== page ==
Directed by Leos Carax and screenplay by Leos Carax, Ron Mael, and Russell Mael from a story by Ron Mael and Russell Mael, Annette is the story of a stand-up comedian and a singer who fall in love as their lives are changed by the birth of their first child who displays an exceptional gift and a destiny that she is to fulfill. The film is a musical of sorts with music and songs written by Ron Mael and Russell Mael of Sparks with additional lyrics by Carax as they appear in the film as it play into the lives of two artists who deal with their child as well as their own marriage. Starring Adam Driver, Marion Cotillard, Simon Helberg, Dveyn McDowell, and Angele van Laeken. Annette is a grand yet astonishing film from Leos Carax.
The film revolves around the titular baby who possesses a special gift from her parents as they had fallen in love and go through a lot following her birth while doing what they can in showing this gift from their daughter to the world. It’s a film with a simple premise yet it is told in unique fashion by Leos Carax with Ron and Russell Mael of Sparks where most of the film’s dialogue is sung as each song that is created does tell a story of an opera singer and a stand-up comedian who meet and fall in love where they create this child with a gift that would amaze the world but also reveal major cracks in their life. Notably as it play into the diverging careers of Annette’s parents in the opera singer Ann Desfranoux (Marion Cotillard) and the provocative stand-up comedian Henry McHenry (Adam Driver) who meet when both were on the rise but Annette’s birth would see Ann’s career soar and Henry going on a downward trend due to his increasing provocative ideas of the world. Following this schism in the two and tragedy, both would discover Annette’s own gift where Ann’s longtime accompanist (Simon Helberg) would play a role in showing the gift to the world but also unveiling some revelations as it relates to Annette’s gift.
Carax’s direction definitely play into elements of surrealism yet much of it is straightforward in the way it presents the life of a couple and their daughter with this amazing gift. Shot largely in Los Angeles with additional locations in Brussels, Bruges, Berlin, Cologne, and other parts of the world, the film opens Carax playing the role of a music producer where Sparks is playing the song So May We Start with the actors singing along as they all walk out of the studio as it’s sort of everyone breaking the fourth wall before they all take part in this story that is to be told. The songs that Sparks created with Carax providing additional lyrics add to the story as the song help set a mood for a scene in the film while it also play into the drama that unfolds. The songs play into elements of opera, rock, pop, and kitsch with some interludes told through tabloids as it relates to the celebrity life of Ann and Henry. With the aid of music supervisor Pierre-Marie Dru, the songs that also include other songs from Sparks and some classical musical piece do also maintain this world that Annette is a part of as she is at the center of a universe through her gift. The presentation of Annette is in the form of puppetry as she was created by Estelle Charlier and Romuald Collinet as it does play into a metaphor of sorts in how Henry views women including his wife whom he feels overshadowed by her own success and adulation.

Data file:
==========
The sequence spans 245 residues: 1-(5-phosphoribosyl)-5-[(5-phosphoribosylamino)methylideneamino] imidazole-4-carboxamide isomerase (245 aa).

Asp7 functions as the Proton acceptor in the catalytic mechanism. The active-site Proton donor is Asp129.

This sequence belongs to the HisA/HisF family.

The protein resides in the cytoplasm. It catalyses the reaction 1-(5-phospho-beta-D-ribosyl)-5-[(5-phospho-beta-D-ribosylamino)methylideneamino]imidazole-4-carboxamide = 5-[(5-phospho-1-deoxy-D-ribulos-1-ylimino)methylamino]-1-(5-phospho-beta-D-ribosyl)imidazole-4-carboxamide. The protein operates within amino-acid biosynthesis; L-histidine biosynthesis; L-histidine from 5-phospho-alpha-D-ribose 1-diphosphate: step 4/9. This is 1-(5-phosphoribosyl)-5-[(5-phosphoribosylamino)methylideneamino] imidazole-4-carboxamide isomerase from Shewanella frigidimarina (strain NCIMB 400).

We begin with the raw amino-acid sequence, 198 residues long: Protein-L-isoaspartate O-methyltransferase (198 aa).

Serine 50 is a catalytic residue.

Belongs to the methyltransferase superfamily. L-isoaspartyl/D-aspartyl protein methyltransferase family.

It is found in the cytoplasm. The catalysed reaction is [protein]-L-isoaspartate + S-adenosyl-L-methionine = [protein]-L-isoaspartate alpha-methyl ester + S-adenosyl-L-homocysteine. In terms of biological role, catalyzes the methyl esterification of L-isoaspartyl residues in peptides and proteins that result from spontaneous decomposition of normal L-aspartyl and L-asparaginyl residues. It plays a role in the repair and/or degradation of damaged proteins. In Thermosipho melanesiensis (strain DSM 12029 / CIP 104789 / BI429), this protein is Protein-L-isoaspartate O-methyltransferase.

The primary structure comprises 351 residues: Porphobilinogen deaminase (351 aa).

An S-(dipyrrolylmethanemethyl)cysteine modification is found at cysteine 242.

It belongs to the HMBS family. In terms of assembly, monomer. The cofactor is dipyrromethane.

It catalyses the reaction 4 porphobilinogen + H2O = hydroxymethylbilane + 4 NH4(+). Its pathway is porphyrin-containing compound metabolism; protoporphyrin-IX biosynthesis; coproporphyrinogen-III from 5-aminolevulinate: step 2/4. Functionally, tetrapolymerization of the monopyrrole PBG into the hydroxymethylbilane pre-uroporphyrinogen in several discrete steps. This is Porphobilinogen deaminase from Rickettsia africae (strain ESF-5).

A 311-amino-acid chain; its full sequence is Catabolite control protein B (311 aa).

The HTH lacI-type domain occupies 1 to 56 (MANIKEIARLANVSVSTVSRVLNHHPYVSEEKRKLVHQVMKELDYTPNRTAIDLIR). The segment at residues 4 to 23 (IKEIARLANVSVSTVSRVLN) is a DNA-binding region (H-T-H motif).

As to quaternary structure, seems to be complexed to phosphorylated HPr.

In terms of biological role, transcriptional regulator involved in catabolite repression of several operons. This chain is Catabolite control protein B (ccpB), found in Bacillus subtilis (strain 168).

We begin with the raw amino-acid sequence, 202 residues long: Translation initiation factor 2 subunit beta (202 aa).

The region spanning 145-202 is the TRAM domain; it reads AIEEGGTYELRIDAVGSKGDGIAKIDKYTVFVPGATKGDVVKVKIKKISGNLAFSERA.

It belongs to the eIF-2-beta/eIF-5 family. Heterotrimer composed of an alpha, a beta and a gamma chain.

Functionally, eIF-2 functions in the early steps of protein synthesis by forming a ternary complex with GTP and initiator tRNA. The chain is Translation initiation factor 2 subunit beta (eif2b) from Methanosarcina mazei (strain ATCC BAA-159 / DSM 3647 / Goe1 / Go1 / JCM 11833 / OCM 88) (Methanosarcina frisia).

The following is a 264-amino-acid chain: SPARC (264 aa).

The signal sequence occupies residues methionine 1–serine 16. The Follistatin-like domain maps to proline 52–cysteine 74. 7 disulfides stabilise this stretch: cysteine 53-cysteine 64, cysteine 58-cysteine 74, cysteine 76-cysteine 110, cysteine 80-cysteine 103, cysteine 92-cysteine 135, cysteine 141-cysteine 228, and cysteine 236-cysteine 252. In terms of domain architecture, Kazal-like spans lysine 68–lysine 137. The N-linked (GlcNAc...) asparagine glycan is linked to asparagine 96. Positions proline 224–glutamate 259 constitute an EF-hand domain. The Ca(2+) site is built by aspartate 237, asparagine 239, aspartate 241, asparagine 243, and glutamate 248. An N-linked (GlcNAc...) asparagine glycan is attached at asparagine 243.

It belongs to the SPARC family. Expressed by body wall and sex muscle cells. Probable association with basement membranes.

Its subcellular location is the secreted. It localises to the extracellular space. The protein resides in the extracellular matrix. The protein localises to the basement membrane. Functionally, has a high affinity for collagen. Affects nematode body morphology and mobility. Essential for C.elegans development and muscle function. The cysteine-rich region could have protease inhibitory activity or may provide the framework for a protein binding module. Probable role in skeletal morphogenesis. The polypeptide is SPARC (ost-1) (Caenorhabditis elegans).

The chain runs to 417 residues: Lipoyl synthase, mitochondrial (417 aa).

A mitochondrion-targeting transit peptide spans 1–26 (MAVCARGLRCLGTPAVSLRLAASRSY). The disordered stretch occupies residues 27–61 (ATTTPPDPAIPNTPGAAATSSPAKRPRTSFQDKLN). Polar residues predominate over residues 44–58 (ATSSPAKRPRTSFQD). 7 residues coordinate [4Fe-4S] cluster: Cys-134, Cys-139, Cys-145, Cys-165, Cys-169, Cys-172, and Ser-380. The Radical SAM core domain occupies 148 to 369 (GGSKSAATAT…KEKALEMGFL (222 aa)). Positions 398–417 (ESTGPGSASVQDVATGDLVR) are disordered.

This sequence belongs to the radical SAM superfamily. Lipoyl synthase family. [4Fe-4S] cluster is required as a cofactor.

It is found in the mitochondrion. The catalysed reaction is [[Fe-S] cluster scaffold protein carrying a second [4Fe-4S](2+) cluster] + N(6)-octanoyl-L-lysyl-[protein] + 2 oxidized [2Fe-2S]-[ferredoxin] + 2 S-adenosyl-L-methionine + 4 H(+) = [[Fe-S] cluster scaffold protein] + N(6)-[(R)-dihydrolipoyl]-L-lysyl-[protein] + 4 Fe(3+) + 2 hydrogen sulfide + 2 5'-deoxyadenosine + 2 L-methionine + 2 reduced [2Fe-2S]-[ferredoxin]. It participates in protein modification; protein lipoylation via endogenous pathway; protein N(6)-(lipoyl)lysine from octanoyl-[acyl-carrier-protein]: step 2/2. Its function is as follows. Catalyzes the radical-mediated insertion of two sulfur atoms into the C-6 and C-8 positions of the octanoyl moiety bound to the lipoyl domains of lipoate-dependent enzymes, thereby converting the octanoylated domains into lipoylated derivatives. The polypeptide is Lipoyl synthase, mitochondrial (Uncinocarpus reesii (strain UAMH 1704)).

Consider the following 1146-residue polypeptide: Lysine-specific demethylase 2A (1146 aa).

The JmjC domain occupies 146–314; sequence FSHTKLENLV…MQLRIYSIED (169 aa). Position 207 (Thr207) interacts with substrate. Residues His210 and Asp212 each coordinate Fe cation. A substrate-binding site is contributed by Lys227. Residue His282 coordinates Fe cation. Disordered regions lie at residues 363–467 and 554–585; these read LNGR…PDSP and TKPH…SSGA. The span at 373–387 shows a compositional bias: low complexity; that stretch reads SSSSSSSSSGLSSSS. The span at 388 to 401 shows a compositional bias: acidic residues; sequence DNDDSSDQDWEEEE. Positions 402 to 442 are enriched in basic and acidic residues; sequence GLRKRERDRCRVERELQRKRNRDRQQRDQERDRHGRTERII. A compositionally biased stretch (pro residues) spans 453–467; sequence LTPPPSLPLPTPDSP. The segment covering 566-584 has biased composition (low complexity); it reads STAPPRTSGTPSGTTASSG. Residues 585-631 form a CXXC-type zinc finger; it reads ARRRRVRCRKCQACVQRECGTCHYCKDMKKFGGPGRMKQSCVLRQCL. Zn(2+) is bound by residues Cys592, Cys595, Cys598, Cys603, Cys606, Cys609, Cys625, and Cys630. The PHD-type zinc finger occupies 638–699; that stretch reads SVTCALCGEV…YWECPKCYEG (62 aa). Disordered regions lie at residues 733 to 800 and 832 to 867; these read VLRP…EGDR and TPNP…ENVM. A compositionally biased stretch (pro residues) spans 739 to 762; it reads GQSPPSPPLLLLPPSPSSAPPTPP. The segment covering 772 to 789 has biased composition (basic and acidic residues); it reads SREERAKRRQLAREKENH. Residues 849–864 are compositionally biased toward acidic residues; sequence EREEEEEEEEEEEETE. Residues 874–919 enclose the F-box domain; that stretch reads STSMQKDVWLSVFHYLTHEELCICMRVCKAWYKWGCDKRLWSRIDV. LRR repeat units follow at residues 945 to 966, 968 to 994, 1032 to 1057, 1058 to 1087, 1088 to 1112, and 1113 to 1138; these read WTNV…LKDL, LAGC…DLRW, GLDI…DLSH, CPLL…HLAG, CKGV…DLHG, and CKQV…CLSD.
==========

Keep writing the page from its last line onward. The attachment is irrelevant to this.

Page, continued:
Carax’s usage of long shots in some of the close-ups and medium shots add to the film’s intimacy as well as allowing the actors to sing their songs in an entire take as it help play into the drama while also creating intense scenes such as a scene on a boat where Henry is drunk as he dances with Ann. There are also wide shots that Carax uses that play into some of the opera scenes of Ann performing with the accompanist in the background in a few scenes as well as the scenes during the third act as it relates to Annette and her gift. Notably in how Henry wants to present Annette to the world and his own motives as opposed to what Ann wanted as it adds to this element of turmoil where it is vast in the presentation. Yet, Carax would find ways to not play into convention as its ending is more about not just loss but also something much deeper into what this child had become. Overall, Carax and Sparks create a majestic yet exhilarating film about an opera singer and a stand-up comedian and the daughter that they created.